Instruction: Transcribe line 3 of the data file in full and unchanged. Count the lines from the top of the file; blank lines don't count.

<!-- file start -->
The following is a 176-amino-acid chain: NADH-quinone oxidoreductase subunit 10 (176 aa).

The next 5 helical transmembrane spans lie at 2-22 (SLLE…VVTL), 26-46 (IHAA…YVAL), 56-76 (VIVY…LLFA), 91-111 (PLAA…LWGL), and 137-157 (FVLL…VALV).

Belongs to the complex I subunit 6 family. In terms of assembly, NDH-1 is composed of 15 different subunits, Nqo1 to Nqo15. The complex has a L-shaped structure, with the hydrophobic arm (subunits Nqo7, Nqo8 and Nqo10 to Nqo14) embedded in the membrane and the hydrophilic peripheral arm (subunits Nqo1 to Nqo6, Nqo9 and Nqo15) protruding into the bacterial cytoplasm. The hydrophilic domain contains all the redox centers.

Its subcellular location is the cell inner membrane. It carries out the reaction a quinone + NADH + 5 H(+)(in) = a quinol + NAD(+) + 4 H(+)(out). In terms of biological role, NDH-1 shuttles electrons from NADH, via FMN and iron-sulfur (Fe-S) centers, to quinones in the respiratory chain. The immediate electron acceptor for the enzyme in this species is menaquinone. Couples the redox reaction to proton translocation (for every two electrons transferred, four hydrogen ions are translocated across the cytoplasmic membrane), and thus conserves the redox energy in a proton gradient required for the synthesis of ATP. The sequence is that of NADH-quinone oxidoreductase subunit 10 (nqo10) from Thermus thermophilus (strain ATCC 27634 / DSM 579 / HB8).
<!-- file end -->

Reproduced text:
Belongs to the complex I subunit 6 family. In terms of assembly, NDH-1 is composed of 15 different subunits, Nqo1 to Nqo15. The complex has a L-shaped structure, with the hydrophobic arm (subunits Nqo7, Nqo8 and Nqo10 to Nqo14) embedded in the membrane and the hydrophilic peripheral arm (subunits Nqo1 to Nqo6, Nqo9 and Nqo15) protruding into the bacterial cytoplasm. The hydrophilic domain contains all the redox centers.